In recent years however the media landscape has changed significantly. In Singapore, as in practically every country around the world, the emergence of the internet represents a revolution in the way people communicate and share information. And for the government here, as well as authoritarian governments around the world, this revolution represents an existential threat to the power of the ruling party. By giving ordinary citizens a means to not just by-pass but also directly challenge and contradict government lies and propaganda, what Lee described as “the evil things that have already been done” are harder to forget. The carefully stage-managed reputation for excellence that has been cultivated over the years is ever more difficult to maintain. The rudderless policy u-turns can no longer be executed in complete silence, since it is hard to pretend one has not changed course when a dozen bloggers are on hand to remind their readers.
All the above brings us to the crossroads Singapore current sits at. In one direction lies greater freedom of expression and a government that is constrained from mischief by the voices of ordinary Singaporeans speaking up when they feel something is wrong. In the other direction lies a return to the past, where ever fewer Singaporeans have a voice or a platform to speak out if they are concerned about the way the country is being run, and where the government has greater freedom to distort the truth and cover up its mistakes. While most Singaporeans would prefer more freedom to express themselves – and most importantly be listened to – it is clear the government wants to take Singapore down the much darker, regressive path. We see this in the MDA’s recent licensing changes. We see this in numerous attempts to malign and discredit bloggers (not to mention making inexplicable late night phone calls). And now we see the government going so far as to suggest that careless online comments can threaten the very defense of Singapore itself – the desperation betrayed by such extreme levels of propaganda should be obvious.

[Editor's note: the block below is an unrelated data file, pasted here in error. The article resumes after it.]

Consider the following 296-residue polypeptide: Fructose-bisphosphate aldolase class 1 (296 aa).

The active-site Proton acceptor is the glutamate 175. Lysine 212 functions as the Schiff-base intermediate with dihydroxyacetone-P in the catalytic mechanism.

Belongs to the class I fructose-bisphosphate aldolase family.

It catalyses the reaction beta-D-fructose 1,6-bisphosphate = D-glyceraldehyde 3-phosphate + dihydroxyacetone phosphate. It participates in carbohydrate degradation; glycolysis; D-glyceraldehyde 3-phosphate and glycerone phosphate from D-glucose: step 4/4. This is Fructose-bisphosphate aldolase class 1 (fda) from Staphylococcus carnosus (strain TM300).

The desperation of the government may be obvious, but we should be careful to consider the question of why? Why is the government so desperate to lead Singapore down a regressive path, restricting freedom of speech? Restricting freedom to criticise and critically analyse government decisions and mistakes? Does the government covet the power spoken of by LKY, to distort the truth? Does the government wish that we, as LKY warned, forget some evils that have been done in the past? Is government policy so directionless that complete u-turns on policy will need to be performed without explanation? Who really benefits from the government’s stance on this? It is hard to avoid the conclusion that the government seeks to lead us down the dark and regressive path because it is the best way for the current leaders to maintain power, rather than because it is best aligned with the wishes of ordinary Singaporeans or the best way to make Singapore better. Is there anyone outside the PAP who believes Singapore would be better of with an increased rather than reduced government monopoly over news and information?
As Lee senior knew very well all those years ago, government controlled media is bad for citizens, but good for governments with dirty secrets to hide. So then why does his son’s government increasingly try to drown out the voices of ordinary citizens with noisy propaganda, intimidation and utterly absurd legislation? One can only guess.